Working remotely can require a real shift in what you accept as normal. My entry into telecommuting was pretty typical, working from home occasionally due to bad weather or illness. My next employer was also based in a traditional office, but I could work at home one day a week as a “perk”. Eventually, the office was shut down and the staff was set up to telecommute permanently. Since we were all in the local area, we would still get together for meetings, only we met in a coffee shop instead of a conference room. I had flexibility, but still felt very connected to the traditional business environment.

Searching for a Telecommuting Job

But when it came time for me to find a new job, I discovered that after working remotely full-time, going back to rush-hour drives and business-casual attire didn’t feel right. Fortunately, an opportunity arose with a company that required that I telecommute, since the nearest office was out of state. But this time, instead of interacting remotely with colleagues I already knew, I would be going into a total unknown situation. I wondered how the interviews would be handled, thinking I would have a face-to-face meeting eventually.

To my surprise, the entire process was handled over the phone and email. Other than some casual social media profile stalking, I had no idea what my interviewers looked like and vice versa. Phone screens are nothing new, but to rely entirely on my resume and my voice to convince this company to hire me was uncharted territory.

Starting a New Job at a Virtual Company

Somehow, it worked: I was hired, and soon boxes came to my door with computer equipment. I set it up in my home office, and then Monday at 8am rolled around. I settled in at my desk as usual, but now I worked for a new company. There was no walk around the office to see where the kitchen was, or shaking hands with coworkers whose names I would promptly forget after being overloaded with information. Everything was the same… just completely different! Despite my comfort level with working at home, I was grateful when I found out I would be flying out to one of the main offices to have more training. It made the job feel more real.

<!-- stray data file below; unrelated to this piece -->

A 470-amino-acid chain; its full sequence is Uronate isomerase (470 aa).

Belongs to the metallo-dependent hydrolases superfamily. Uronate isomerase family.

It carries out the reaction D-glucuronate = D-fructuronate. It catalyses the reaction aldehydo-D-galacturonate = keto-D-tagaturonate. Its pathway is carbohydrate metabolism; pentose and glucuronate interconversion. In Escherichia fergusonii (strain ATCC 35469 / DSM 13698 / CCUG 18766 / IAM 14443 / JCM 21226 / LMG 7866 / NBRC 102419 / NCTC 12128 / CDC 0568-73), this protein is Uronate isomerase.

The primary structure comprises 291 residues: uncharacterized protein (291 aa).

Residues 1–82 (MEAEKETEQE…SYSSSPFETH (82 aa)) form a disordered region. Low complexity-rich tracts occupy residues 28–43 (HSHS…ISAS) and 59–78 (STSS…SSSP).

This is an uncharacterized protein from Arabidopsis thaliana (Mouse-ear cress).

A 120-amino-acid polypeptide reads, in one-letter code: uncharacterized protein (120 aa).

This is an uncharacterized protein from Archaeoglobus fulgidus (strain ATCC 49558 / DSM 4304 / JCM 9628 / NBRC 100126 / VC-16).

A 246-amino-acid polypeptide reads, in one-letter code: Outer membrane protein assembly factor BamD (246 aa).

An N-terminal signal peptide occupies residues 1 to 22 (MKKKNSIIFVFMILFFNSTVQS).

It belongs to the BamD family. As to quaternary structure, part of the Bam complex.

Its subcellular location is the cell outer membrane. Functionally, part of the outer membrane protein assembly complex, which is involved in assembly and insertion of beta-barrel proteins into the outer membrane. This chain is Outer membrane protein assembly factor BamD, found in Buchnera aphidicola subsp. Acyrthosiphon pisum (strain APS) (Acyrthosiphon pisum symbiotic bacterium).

Business Travel When You Work From Home

I received my travel information and off I went, 900 miles away to meet my new team. I was told my manager would be flying in at the same time, so he would find me at the airport and we would share a rental car. At this point I realized just how insane that would be under any other circumstance. There I was, traveling to a strange city, meeting up with a man I’d never actually met before, and letting him drive me to a hotel. I was failing Internet Safety 101.

But as bizarre as it all felt, it was completely uneventful. I met my boss, we had a good laugh about how we were basically on a career blind date, and I spent the week feeling awkward in cubeville. (I need a badge to get back in the office after using the restroom? Will the guy over at the printer please stop looking at my screen? Am I talking to myself out loud again?)

My Name is Jenifer and I am a Telecommuter

Fast forward to today, and I am so accustomed to the work-at-home world that going back to a traditional office would feel foreign. The phone-only interviews, the same desk/new job moment, and the colleagues you never meet in person are all familiar experiences for me now.

I now work for a 100 percent virtual company—FlexJobs has no physical space and our staffers are scattered across the country. It is a big step adapting to the remote working world, but if you take the plunge you may find you wouldn’t have it any other way.

photo credit: thinkstockphotos.com